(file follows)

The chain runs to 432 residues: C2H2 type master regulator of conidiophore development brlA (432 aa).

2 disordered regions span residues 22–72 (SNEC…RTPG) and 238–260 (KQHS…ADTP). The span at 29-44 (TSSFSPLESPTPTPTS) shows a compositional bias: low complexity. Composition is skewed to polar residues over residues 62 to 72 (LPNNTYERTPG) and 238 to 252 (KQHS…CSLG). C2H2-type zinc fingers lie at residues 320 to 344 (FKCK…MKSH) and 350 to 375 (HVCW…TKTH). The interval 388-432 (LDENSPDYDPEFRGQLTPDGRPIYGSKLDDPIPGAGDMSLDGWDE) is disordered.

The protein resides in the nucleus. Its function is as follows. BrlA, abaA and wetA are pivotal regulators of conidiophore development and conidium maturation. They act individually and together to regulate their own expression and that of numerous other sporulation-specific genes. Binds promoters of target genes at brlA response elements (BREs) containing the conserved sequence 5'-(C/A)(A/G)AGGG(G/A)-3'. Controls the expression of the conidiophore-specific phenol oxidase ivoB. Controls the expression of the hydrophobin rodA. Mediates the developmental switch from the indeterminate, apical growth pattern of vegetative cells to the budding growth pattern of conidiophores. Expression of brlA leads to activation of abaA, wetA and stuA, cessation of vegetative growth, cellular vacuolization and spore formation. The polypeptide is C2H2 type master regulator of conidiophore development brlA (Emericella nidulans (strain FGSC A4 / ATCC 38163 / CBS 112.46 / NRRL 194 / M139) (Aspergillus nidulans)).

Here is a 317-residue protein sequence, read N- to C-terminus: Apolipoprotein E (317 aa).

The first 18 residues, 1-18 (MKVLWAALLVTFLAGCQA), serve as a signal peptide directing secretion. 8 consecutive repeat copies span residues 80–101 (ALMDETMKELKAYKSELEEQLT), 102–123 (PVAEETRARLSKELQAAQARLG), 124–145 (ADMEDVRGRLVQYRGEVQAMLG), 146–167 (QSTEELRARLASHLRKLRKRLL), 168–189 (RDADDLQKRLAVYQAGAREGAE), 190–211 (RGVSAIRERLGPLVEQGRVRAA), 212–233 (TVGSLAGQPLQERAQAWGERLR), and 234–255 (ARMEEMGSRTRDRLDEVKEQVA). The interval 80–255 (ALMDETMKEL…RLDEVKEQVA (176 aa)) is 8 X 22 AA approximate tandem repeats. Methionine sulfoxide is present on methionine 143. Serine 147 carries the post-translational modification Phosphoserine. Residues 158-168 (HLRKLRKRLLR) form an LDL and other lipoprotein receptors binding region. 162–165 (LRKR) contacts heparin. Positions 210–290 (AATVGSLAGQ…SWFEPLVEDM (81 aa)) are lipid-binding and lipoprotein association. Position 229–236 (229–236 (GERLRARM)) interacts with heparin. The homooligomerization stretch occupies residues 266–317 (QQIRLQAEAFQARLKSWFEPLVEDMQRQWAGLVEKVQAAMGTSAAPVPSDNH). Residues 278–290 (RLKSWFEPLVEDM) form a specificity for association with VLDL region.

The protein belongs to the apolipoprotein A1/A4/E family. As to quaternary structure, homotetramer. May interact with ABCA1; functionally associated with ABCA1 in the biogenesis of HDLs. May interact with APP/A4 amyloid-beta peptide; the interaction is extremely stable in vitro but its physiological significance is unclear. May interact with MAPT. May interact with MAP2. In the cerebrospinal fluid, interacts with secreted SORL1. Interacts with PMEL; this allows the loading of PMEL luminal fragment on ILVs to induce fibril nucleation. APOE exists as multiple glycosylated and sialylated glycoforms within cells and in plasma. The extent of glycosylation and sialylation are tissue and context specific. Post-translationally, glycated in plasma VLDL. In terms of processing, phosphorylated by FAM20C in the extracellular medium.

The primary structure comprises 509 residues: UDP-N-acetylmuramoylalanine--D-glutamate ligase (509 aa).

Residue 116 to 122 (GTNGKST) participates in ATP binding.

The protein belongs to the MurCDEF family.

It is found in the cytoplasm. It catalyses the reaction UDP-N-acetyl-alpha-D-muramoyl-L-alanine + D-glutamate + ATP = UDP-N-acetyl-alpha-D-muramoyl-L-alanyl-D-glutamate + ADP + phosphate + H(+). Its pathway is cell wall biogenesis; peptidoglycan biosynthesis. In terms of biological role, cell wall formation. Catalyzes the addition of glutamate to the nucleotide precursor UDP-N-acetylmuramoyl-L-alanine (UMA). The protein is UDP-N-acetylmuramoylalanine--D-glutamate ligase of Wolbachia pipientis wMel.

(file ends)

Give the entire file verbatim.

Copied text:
The chain runs to 432 residues: C2H2 type master regulator of conidiophore development brlA (432 aa).

2 disordered regions span residues 22–72 (SNEC…RTPG) and 238–260 (KQHS…ADTP). The span at 29-44 (TSSFSPLESPTPTPTS) shows a compositional bias: low complexity. Composition is skewed to polar residues over residues 62 to 72 (LPNNTYERTPG) and 238 to 252 (KQHS…CSLG). C2H2-type zinc fingers lie at residues 320 to 344 (FKCK…MKSH) and 350 to 375 (HVCW…TKTH). The interval 388-432 (LDENSPDYDPEFRGQLTPDGRPIYGSKLDDPIPGAGDMSLDGWDE) is disordered.

The protein resides in the nucleus. Its function is as follows. BrlA, abaA and wetA are pivotal regulators of conidiophore development and conidium maturation. They act individually and together to regulate their own expression and that of numerous other sporulation-specific genes. Binds promoters of target genes at brlA response elements (BREs) containing the conserved sequence 5'-(C/A)(A/G)AGGG(G/A)-3'. Controls the expression of the conidiophore-specific phenol oxidase ivoB. Controls the expression of the hydrophobin rodA. Mediates the developmental switch from the indeterminate, apical growth pattern of vegetative cells to the budding growth pattern of conidiophores. Expression of brlA leads to activation of abaA, wetA and stuA, cessation of vegetative growth, cellular vacuolization and spore formation. The polypeptide is C2H2 type master regulator of conidiophore development brlA (Emericella nidulans (strain FGSC A4 / ATCC 38163 / CBS 112.46 / NRRL 194 / M139) (Aspergillus nidulans)).

Here is a 317-residue protein sequence, read N- to C-terminus: Apolipoprotein E (317 aa).

The first 18 residues, 1-18 (MKVLWAALLVTFLAGCQA), serve as a signal peptide directing secretion. 8 consecutive repeat copies span residues 80–101 (ALMDETMKELKAYKSELEEQLT), 102–123 (PVAEETRARLSKELQAAQARLG), 124–145 (ADMEDVRGRLVQYRGEVQAMLG), 146–167 (QSTEELRARLASHLRKLRKRLL), 168–189 (RDADDLQKRLAVYQAGAREGAE), 190–211 (RGVSAIRERLGPLVEQGRVRAA), 212–233 (TVGSLAGQPLQERAQAWGERLR), and 234–255 (ARMEEMGSRTRDRLDEVKEQVA). The interval 80–255 (ALMDETMKEL…RLDEVKEQVA (176 aa)) is 8 X 22 AA approximate tandem repeats. Methionine sulfoxide is present on methionine 143. Serine 147 carries the post-translational modification Phosphoserine. Residues 158-168 (HLRKLRKRLLR) form an LDL and other lipoprotein receptors binding region. 162–165 (LRKR) contacts heparin. Positions 210–290 (AATVGSLAGQ…SWFEPLVEDM (81 aa)) are lipid-binding and lipoprotein association. Position 229–236 (229–236 (GERLRARM)) interacts with heparin. The homooligomerization stretch occupies residues 266–317 (QQIRLQAEAFQARLKSWFEPLVEDMQRQWAGLVEKVQAAMGTSAAPVPSDNH). Residues 278–290 (RLKSWFEPLVEDM) form a specificity for association with VLDL region.

The protein belongs to the apolipoprotein A1/A4/E family. As to quaternary structure, homotetramer. May interact with ABCA1; functionally associated with ABCA1 in the biogenesis of HDLs. May interact with APP/A4 amyloid-beta peptide; the interaction is extremely stable in vitro but its physiological significance is unclear. May interact with MAPT. May interact with MAP2. In the cerebrospinal fluid, interacts with secreted SORL1. Interacts with PMEL; this allows the loading of PMEL luminal fragment on ILVs to induce fibril nucleation. APOE exists as multiple glycosylated and sialylated glycoforms within cells and in plasma. The extent of glycosylation and sialylation are tissue and context specific. Post-translationally, glycated in plasma VLDL. In terms of processing, phosphorylated by FAM20C in the extracellular medium.

The primary structure comprises 509 residues: UDP-N-acetylmuramoylalanine--D-glutamate ligase (509 aa).

Residue 116 to 122 (GTNGKST) participates in ATP binding.

The protein belongs to the MurCDEF family.

It is found in the cytoplasm. It catalyses the reaction UDP-N-acetyl-alpha-D-muramoyl-L-alanine + D-glutamate + ATP = UDP-N-acetyl-alpha-D-muramoyl-L-alanyl-D-glutamate + ADP + phosphate + H(+). Its pathway is cell wall biogenesis; peptidoglycan biosynthesis. In terms of biological role, cell wall formation. Catalyzes the addition of glutamate to the nucleotide precursor UDP-N-acetylmuramoyl-L-alanine (UMA). The protein is UDP-N-acetylmuramoylalanine--D-glutamate ligase of Wolbachia pipientis wMel.